Program developed by Yale University uses shelter dogs to teach children life lessons

World Today

A program in New York City matches shelter dogs with schools, where they teach life lessons to students who normally don't get them at school. Lessons that include compassion, diversity and pet adoptions.

From China to the United States, dogs are increasingly becoming a common site in the classroom. In New York, almost four dozen schools have adopted shelter dogs as part of a program known as Mutt-i-grees.

CGTN’s Karina Huber reports the program is proving to be wildly successful.

Welcome to a kindergarten class at PS075, a public school in New York City. On this day, it has two teachers, 11 students and one dog named Maisy. Throughout the day, Maisy roams from classroom to classroom at her leisure. In each she has her own bed.

Maisy is an integral part of a curriculum developed by Yale University and the North Shore Animal League America. Called Mutt-i-grees, it seeks to teach children about empathy, responsibility and resilience through human animal interaction.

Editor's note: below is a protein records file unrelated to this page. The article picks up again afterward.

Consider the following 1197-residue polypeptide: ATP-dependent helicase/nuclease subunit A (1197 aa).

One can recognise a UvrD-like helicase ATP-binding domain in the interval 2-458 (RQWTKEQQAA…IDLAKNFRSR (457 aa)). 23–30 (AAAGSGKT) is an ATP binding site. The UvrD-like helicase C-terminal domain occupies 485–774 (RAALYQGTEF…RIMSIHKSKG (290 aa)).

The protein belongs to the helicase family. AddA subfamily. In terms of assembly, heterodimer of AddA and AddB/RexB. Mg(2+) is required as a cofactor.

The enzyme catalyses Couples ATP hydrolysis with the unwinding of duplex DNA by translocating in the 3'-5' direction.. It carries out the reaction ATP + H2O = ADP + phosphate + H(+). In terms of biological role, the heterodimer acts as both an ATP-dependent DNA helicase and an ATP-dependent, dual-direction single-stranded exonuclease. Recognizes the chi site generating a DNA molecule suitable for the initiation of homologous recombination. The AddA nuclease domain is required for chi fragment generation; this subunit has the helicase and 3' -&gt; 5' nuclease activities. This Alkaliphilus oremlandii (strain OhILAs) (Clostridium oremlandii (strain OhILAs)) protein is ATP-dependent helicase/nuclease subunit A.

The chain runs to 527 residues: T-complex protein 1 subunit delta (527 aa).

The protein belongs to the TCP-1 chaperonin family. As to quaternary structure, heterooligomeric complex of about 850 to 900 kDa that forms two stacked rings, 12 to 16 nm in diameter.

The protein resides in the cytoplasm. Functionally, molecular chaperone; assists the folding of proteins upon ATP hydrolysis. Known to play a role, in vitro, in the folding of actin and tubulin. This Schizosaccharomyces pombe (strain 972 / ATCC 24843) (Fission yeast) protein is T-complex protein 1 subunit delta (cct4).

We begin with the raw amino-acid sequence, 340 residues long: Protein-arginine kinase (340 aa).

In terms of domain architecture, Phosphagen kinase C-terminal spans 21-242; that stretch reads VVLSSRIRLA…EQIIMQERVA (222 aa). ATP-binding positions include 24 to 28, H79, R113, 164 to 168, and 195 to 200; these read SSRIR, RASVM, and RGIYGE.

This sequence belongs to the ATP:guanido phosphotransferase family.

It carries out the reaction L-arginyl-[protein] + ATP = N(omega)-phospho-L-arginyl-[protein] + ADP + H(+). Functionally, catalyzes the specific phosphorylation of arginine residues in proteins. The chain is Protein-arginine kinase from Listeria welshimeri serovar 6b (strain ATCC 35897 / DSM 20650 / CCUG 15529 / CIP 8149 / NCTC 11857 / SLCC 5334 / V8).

“It’s teaching core critical thinking, 21st century skills that help them not just in school but for a lifetime,” said Jayne Vitale, Director of Mutt-i-grees, North Shore Animal League America.

 Vitale said the shelter dogs are carefully selected and screened by a behaviorist before being considered as a school comfort dog.

The children walk Maisy and learn about her story of survival through the shelter system. She is often brought in to help with conflict resolution and grief counseling.

The school’s principal said Maisy is able to reach the kids in unique ways.

“I think focusing on something other than yourself is huge and having this wonderful dog to be part of your school family takes you out of yourself and you start to experience these big ideas,” said Robert O’Brien, the principal at PS075.

It was one of the first schools in New York City to adopt the program. But it has been so successful that there are now 43 different schools in New York City with dogs in their hallways. The city’s Department of Education says it plans on expanding it even further in the years to come.

At the end of the day, Maisy goes home to mom, a teacher at PS075, who agreed to adopt her and bring her to school every day.

“It sounds cliché, but she just lifts the morale of the school,” said Cody Rosen, a kindergarten teacher at PS075.”It’s like a piece of happiness and love that we put into the school that makes the staff, students, everyone just so much happier and enjoys coming to school.”

Students who look forward to going to school.  What more could a parent ask for.